Norris focuses on the propagandistic quality of lubki in times of war: "Lubki helped define Russian wartime culture, which in turn shaped notions of Russian nationhood" (p. 189). Through the form of this broadsheet, he contends, one can see how perceptions of the nation evolved. In particular, Norris argues that lubki demonstrate significant shifts between 1812 and 1918, shifts that illustrate the existence (as well as the fluidity) of Russian nationalism through World War I. This Russian nationalism was the same force to which Stalin appealed during World War II. Norris rejects the argument that World War II was the defining moment for the idea of the Russian nation, an argument made recently by David Brandenberger in National Bolshevism: Stalinist Mass Culture and the Formation of Modern Russian National Identity, 1931-1956 (2002). Rather, Norris concludes that scholars have underestimated the contribution of World War I to the construction of the nation. Although Russian propaganda did not differ significantly from that of the other antagonists, he argues, it has been described by commentators as a failure, due to an insufficiently formed sense of nationalism.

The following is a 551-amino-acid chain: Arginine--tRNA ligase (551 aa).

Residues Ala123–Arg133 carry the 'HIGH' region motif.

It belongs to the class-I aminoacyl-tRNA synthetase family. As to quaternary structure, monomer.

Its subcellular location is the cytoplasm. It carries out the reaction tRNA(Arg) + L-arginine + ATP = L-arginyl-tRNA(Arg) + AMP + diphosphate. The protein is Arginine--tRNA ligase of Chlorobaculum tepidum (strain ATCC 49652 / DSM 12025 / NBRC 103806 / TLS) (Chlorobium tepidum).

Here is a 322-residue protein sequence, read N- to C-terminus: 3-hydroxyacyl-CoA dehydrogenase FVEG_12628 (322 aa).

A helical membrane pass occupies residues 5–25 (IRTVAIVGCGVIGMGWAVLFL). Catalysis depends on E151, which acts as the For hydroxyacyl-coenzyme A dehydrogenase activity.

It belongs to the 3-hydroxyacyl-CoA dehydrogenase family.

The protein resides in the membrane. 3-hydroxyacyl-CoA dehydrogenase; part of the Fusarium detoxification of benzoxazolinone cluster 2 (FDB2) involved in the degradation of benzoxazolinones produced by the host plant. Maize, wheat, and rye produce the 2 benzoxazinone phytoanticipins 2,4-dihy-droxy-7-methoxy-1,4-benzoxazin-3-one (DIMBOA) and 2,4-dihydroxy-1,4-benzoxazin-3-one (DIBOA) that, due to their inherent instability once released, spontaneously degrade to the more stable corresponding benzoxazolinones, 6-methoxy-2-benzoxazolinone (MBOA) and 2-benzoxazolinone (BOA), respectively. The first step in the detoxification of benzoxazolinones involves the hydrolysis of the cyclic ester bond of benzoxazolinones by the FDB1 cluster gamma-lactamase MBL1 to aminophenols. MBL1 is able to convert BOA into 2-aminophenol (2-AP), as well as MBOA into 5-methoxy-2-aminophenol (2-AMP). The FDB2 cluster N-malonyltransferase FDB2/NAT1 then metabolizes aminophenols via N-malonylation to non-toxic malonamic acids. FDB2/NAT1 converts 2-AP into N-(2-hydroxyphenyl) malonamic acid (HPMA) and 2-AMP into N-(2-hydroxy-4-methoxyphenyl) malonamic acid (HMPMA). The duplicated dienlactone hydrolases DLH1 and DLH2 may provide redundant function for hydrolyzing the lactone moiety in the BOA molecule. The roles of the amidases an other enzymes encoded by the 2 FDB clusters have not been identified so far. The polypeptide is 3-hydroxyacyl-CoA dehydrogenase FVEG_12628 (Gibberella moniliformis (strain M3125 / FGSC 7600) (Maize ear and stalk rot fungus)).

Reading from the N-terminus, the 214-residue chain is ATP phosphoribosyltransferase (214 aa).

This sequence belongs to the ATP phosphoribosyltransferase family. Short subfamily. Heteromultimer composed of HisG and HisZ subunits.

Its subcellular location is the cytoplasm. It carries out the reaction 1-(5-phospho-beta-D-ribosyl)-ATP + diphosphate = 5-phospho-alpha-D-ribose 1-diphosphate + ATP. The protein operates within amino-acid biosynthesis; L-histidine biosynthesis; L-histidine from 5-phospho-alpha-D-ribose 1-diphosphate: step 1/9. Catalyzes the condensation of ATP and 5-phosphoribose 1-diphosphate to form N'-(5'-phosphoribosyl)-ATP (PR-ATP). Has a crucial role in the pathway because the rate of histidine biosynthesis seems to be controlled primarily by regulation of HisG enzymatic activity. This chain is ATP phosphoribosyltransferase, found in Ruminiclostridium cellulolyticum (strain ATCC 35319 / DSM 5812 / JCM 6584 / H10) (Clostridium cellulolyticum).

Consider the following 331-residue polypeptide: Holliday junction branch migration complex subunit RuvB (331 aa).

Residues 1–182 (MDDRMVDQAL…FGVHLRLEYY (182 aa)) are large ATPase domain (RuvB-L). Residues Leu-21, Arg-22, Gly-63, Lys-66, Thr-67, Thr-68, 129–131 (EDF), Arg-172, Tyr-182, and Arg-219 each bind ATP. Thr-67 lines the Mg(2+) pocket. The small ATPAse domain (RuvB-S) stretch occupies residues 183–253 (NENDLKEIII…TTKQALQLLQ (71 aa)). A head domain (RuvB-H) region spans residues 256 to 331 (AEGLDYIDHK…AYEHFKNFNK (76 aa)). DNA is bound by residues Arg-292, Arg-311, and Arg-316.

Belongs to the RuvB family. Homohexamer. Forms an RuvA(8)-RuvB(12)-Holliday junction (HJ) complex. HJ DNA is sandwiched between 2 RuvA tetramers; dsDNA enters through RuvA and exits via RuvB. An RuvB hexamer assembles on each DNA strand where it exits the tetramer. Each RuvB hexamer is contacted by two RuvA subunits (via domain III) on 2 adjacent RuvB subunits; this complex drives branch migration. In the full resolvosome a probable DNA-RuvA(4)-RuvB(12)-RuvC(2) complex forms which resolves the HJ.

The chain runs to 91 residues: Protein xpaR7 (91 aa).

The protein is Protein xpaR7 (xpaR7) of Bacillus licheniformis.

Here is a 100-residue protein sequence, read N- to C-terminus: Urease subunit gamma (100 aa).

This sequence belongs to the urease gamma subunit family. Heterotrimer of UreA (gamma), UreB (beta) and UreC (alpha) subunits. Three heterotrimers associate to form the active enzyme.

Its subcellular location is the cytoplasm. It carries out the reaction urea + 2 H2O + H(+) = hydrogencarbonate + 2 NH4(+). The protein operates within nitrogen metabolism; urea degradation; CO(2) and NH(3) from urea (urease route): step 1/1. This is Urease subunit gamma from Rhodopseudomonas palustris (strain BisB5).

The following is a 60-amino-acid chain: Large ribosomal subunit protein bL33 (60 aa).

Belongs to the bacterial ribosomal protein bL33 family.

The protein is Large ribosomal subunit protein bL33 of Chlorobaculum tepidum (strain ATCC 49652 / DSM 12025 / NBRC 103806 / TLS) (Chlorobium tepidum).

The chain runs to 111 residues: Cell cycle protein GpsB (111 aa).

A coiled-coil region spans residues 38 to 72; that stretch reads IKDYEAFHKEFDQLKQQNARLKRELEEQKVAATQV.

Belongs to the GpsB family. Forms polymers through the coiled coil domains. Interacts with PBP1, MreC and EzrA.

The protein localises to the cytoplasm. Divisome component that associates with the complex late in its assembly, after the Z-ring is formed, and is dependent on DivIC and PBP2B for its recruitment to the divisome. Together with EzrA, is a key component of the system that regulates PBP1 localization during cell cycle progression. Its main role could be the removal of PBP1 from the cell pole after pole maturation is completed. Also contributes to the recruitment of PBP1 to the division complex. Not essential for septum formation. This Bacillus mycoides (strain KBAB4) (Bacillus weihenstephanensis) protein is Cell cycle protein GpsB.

Norris makes this argument through a cultural history in nine chapters. His work is organized chronologically, with six chapters speaking to Russia's wars during this period. In each, he draws on lubki to illustrate his points. The Napoleonic War and its aftermath, he shows, inspired the creation of innumerable lubki, all stressing that this was a victory for the whole Russian people. Unlike in all later wars, lubki during this war stressed both the importance of the role of the tsar and the contributions of individual Russians. Later wars saw a distinctive disappearance of tsarist imagery in lubki. In both the Crimean War (1856) and Russo-Turkish wars (1877-78), for example, lubki stressed the role of the Christian peasant soldier rather than the tsar. In these wars, lubki repackaged the nationalism of 1812 to include orthodoxy as one of its main tenets. Although Norris describes these images as evoking "holy war" concepts, interestingly, extreme racism did not appear to be a force in these lubki. This is in direct contrast with the prints from the Russo-Japanese War of 1905-6, which Norris describes as "the racial war," in the eyes of the artists (p. 107). Russian artists so relied on racist shorthand to convey their views that viewers reported liking these lubki best of all, as they were stories of "monkeys and bears" (p. 107). Unfortunately, the very popularity of these images dealt a powerful blow to Russian nationalism before World War I. Faced with the loss of that war and the realization that lubki predictions of easy victory over an inferior enemy had been false, Russian nationalism experienced a "crisis," according to Norris (p. 134). World War I lubki, therefore, had to reassure their audience, emphasizing comforting themes of the victory of the Russian land, even going so far as to fall back to the successful lubki of 1812, comparing the kaiser to Napoleon.